The Skull As A Trophy
The Skull as a Trophy (The Economical Alternative)By Troy Adams
Lynx, Mountain Lion, Bobcat Skulls
Why Get a Skull Cleaned
It seems like the cost of everything hunting related is going up. Ammunition, reloading products, and firearms have all increased significantly in the last two years. Not to be left out, the price of taxidermy has also become quite a bit more expensive. So what is a hunter to do if he wants to have something more than just a photograph as a memento of the hunt? Why not a skull or European mount? Having a skull professionally cleaned for display in one’s trophy room is a very economical alternative. Most skulls cost a fraction of what a shoulder or life-sized mount costs. A skull does not always have to be the alternative to taxidermy either. If one kills a bear or mountain lion the skull is often just as important as the mount. The other really nice thing about having a skull as a trophy is that it does not take up much room. One can be as elaborate or conservative as one might wish in displaying a trophy skull. After cleaning skulls can be displayed in fancy glass and wood cases. Or simply set the skull on a mantle or book shelf. Some hunters even include the skull with the taxidermy mount. How one chooses to display the skull is only limited by one’s imagination.
Preparing a Skull for Shipping
So where does one begin if they want to have a skull professionally cleaned? There are a number of places that offer skull cleaning and they use generally one of three methods. The first method would be to boil the skull. Many sportsmen have tried cleaning a skull on their own, only to find it was more work than it’s worth. (I speak from personal experience on this.) Not to mention the risk of damaging the skull by over cooking it. Cleaning by boiling also tends to cause more shrinkage than other methods and this is not good if the skull is to be measured for any of the record books. The second method of skull cleaning is maceration. This involves putting the skull in warm water and changing out the water every few days while the flesh decomposes and rots off. It is a very effective method, but the smell is unbearable to most people. Plus, unless you live way out in the country it will not likely go over very well with your neighbors. (I speak from personal experience on this as well). The last method is to send the skull away to have it cleaned by dermestid beetles. These tiny beetles go through and clean every last speck of meat and tissue inside and out of the skull. There is minimal risk of skull shrinkage and very little risk of damage as the beetles prefer meat as opposed to chewing on the bone itself. However, raising beetles on your own to clean a few skulls a year is not a very viable option. They take a great deal of care and maintenance. Hence, it is more practical to send the skulls to a professional skull cleaning facility.
Where to Start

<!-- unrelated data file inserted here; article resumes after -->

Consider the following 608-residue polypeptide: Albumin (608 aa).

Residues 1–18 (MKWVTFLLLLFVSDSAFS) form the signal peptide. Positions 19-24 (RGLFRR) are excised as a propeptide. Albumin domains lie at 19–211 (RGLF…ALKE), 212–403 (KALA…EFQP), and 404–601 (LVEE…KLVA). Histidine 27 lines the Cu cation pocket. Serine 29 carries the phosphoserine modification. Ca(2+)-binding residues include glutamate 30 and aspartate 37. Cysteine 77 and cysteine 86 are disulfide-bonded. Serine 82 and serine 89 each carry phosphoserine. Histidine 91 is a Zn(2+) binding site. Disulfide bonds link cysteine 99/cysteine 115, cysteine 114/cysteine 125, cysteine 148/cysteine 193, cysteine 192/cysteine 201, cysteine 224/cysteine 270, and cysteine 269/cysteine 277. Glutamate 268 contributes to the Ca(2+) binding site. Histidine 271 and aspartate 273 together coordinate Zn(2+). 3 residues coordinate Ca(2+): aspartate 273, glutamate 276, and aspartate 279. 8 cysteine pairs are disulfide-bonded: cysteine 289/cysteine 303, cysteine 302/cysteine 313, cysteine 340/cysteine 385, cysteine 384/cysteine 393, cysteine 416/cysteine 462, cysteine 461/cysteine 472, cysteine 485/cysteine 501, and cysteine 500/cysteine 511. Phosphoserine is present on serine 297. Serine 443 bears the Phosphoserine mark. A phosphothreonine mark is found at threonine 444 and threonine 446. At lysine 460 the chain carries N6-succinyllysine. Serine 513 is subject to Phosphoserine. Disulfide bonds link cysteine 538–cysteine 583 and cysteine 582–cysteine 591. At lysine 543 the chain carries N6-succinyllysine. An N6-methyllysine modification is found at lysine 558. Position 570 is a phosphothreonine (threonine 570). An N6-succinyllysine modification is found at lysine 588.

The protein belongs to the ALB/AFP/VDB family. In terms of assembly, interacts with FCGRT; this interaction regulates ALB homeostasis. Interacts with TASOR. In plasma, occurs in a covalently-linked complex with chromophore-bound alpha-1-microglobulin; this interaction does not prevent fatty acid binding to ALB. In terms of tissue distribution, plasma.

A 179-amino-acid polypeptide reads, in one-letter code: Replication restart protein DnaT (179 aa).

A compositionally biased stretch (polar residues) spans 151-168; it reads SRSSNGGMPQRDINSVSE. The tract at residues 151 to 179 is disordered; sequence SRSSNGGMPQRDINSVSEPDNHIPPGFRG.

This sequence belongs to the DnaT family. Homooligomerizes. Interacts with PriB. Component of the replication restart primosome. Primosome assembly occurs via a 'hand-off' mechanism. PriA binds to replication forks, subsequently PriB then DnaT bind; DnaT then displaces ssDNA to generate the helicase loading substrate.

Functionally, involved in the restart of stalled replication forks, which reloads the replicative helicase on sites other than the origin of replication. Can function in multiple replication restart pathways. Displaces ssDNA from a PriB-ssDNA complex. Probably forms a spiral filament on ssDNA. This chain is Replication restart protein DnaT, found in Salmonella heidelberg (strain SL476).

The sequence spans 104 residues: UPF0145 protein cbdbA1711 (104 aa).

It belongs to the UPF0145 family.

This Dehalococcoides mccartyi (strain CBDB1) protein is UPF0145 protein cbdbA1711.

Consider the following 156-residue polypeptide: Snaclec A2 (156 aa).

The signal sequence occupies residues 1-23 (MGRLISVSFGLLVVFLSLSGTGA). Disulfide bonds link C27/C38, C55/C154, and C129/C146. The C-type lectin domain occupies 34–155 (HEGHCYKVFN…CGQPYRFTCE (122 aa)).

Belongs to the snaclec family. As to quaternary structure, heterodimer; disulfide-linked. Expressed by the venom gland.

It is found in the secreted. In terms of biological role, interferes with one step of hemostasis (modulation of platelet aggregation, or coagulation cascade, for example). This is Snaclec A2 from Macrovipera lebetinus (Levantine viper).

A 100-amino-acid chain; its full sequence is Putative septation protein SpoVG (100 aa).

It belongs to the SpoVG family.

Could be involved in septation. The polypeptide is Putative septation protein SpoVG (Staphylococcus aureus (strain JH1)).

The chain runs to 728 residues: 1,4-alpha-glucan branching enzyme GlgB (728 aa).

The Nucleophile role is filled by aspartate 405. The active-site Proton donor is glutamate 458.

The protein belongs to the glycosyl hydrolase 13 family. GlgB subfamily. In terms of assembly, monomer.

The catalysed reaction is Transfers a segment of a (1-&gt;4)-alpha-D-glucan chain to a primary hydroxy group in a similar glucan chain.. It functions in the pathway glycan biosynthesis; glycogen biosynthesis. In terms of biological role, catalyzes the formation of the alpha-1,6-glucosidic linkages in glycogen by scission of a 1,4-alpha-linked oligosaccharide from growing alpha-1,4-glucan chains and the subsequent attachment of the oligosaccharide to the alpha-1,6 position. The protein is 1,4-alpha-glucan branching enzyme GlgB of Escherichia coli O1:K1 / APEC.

Okay, now let’s get down to preparing a skull for cleaning. Whether you choose to boil, macerate, or use beetles the preparation is the same. So the first thing after obtaining the animal you want to have cleaned is to remove the hide. In the photo below I severed the heads at the base of the head/neck juncture. Be careful to not damage the back of the skull. These were summer coyotes and their hides were no good. Had this been a hide I wanted to keep, I would have skinned out the entire coyote before severing the head. One little trick to make skinning easier is to pry the mouth open and place an object like a stick or small rock in it to keep it open before rigor mortis sets. That way it will be easier to skin later, especially around the canine teeth. Notice that the coyote on the right has its mouth open just for this purpose.
Removing Excess Meat
Once the hide is off then it is time to remove as much of the larger pieces of meat as possible, as well as, the eyes, and tongue. First remove the large muscles on either side of the top of the head and the eyes. Basically follow the dots in the photograph below. Try to be very careful to make all your cuts with the contour of the bone rather than directly into it. Any cuts you make into the skull or jaw bone will show up later as fine lines.
Then turn the skull over and remove the tongue and jaw muscles as indicated by the blue dots.
Once the meat is thoroughly cleaned, the skulls should look similar to this. The brain is difficult to remove and should be done by whomever you choose to do the final cleaning. If you are going to have it beetle cleaned now is the time to place the skulls back in the freezer for at least 48 hours to make sure they will be frozen solid before shipping them to a professional skull cleaning facility. For hunters that are not wanting to prepare skulls in this manner most places will offer to do the preparation work for an additional fee. One might keep in mind though, that if you do not prepare the skull by removing as much meat as possible, the eyes and tongue, that you will pay for it when you ship the skull as well. Basically you will be paying for weight and things that will be thrown away once it arrives at the cleaning facility.
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